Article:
Much has been made of the relatively recent forays into atomic transmutation, the term I appropriate for the next class of powers. Aside from the water-to-wine example above I can not readily recall direct examples of Jesus wielding this class of abilities, except insofar that it might have been necessary to power his other energy expenditures. Given the near-limitless access to energy which such an ability would allow, we might wish to consider this to be entirely outside the sphere of direct human capacity. Regardless, I see no reason to make a special exception to this case, especially since the operation lies so firmly within the realm of quantum mechanics which, theoretically, enable the exercise of all these unusual abilities. The transmutation of Lot’s wife into salt appears to be a prime example, though it is not clear if this is a direct result of human action. The miracle of the widow’s oil may fall into this class of powers, as may the miracle of the fish and loaves (though both may be results of shapeshifting). For lack of a more appropriate icon, the atomic ingot must do.

Finally, we come to the spatio-temporal, discontinuities in time and space. Jesus is, himself, said to have passed through a crowd of people intent on his demise, a solid door into the room where his disciples were hiding, and the stone which sealed his tomb. His disciples are also said to have teleported on at least one occasion, described as being “taken up by the spirit” and deposited in far-off localles. While no direct accounts of time travel are offered, unless the simultaneous appearance of Jesus after his resurrection is admitted, the tightly coupled nature of space-time seems to indicate this is a possibility as well. The implications are, in a word, apocalyptic. As a symbol, none seemed so appropriate as the compass clock.

Surely, by this point, you will have raised several empirical objections. If people are capable of such feats, why do we not see them demonstrated more often? Or indeed, at all in modern day? I suspect there are at least two barriers to such manifestations.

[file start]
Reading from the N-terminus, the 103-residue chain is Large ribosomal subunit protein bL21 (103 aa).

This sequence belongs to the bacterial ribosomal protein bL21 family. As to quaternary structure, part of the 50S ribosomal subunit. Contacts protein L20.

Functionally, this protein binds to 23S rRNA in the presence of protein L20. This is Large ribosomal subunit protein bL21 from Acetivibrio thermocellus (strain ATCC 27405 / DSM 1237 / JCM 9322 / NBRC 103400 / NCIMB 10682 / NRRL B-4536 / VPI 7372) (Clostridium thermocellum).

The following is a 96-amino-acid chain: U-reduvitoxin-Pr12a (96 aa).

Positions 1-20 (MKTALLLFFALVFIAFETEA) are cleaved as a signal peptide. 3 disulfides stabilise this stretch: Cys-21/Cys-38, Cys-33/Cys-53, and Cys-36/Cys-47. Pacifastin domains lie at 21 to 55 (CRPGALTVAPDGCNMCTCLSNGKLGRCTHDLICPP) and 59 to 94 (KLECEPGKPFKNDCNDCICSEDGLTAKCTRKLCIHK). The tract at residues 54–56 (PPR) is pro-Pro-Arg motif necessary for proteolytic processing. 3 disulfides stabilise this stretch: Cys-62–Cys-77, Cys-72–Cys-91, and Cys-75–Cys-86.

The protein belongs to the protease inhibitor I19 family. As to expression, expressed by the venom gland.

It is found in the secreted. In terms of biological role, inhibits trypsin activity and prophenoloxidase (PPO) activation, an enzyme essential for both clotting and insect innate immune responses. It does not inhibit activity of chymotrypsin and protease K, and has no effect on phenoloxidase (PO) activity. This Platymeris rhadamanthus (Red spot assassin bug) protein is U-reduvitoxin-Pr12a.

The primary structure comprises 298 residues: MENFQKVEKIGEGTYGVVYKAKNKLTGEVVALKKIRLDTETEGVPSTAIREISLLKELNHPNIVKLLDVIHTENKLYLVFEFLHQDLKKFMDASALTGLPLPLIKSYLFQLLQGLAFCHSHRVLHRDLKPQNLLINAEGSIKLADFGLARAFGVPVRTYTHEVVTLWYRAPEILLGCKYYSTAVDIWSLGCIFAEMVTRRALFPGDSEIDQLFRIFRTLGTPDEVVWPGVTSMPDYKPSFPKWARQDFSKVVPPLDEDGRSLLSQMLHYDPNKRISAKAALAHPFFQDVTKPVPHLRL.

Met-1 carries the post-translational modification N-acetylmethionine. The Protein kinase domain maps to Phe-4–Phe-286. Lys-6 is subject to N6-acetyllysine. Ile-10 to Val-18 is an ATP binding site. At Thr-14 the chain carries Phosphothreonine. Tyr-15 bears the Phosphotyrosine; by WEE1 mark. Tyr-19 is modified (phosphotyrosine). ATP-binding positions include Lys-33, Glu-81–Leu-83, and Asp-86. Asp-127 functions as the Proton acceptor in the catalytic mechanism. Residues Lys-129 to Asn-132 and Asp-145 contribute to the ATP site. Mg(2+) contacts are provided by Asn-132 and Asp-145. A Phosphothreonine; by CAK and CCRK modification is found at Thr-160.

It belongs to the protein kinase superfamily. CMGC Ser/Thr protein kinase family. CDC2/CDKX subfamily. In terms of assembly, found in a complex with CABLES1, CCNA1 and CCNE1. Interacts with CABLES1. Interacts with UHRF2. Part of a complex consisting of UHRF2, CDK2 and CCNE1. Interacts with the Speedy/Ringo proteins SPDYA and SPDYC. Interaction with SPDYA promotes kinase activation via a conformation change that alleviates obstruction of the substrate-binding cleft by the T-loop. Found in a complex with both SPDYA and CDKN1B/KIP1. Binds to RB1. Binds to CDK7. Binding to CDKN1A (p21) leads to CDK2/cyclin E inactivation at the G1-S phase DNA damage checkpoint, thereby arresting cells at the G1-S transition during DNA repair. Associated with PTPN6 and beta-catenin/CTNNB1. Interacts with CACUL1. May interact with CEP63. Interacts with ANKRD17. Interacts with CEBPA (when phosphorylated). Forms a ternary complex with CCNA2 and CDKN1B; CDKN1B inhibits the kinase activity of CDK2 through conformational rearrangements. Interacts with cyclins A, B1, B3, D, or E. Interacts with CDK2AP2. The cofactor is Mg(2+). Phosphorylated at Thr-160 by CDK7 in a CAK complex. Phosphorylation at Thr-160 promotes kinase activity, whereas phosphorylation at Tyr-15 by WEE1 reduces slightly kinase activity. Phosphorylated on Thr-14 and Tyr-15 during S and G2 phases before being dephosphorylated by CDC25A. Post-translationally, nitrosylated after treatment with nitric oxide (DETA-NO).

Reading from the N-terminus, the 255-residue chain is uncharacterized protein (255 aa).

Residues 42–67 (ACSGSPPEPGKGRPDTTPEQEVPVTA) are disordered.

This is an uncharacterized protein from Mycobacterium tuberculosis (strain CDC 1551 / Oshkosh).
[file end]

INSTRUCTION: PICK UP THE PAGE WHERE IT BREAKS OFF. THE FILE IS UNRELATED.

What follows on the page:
The first is faithlessness. Even Jesus, at several occasions in his teaching, remarks that his power is unable to manifest in the presence of a lack of faith. This seems to be linked with the deep guard that God enforces in the protection of human autonomy of belief. God does not allow spiritual powers to disprove the beliefs of individuals. God will have us wooed, or not at all; He does not force. This essay is, in part, my attempt to withdraw this first objection in pointing out that there is nothing in science or religion that prevents humankind from exercising abilities which are normally associated with, and indeed go far beyond those of, comic-book superheroes.

However there is a second barrier, that of malevolence. The comic-book is instructive here as well, for in it we see that the most popular exploration of these capabilities presumes that their best use is bent toward the ends of vengeance and punishment of the wicked. But in Jesus we discover that this attitude is precisely the opposite of that which would invite God to invest an individual with access to these awesome tools. Jesus is said to be so gentle and hopeful that “A bruised reed he will not break. A smoldering wick he will not snuff.” Which is, on even a short reflection, the only attitude with which one could heal by the power of shapeshifting, instead of kill. Or disappear with the power of transfiguration, instead of blind. It seems, then, that these abilities are lent to only those of unimpeachable moral character whom God has foreseen will not abuse them. This is the sign which miracles indicate, not that some individuals have unparalleled access to God’s favor, but that God’s charity has unparalleled access to some individual heart.

We hear too of the circumstances in which moral uprightness is most often found. “Not many of you were wise, not many mighty, not many noble” writes the least and last of the Apostles to the Gentiles of the Last Days. The poor, in fact, are quite likely to make up the bulk of those to whom God deems fit to entrust the world-shattering might outlined above. May we endeavor to be rich in virtue, that we may, in God’s good time, become the heroes the world needs.

In the meantime, when we encounter those mundane troubles which would so quickly crumble to the abilities above, and we pray for them, and they are not granted, let us call to mind our sins. It is not that God has refused a miracle, but that these very natural powers have been kept from us, like a knife from a toddler, so we endanger not ourselves or others. May we assent humbly to these unnecessary constraints, and play under the common handicap which God lays upon the evil for their good, not presuming to place ourselves apart from the sinners.

But if such time should come that all other means have failed, recall that God would be making no great exception to the established pattern of nature to put such tools at your disposal. Quench not the spirit. Attempt the powers in His service. Even I can not truly say that I have always failed in their exercise.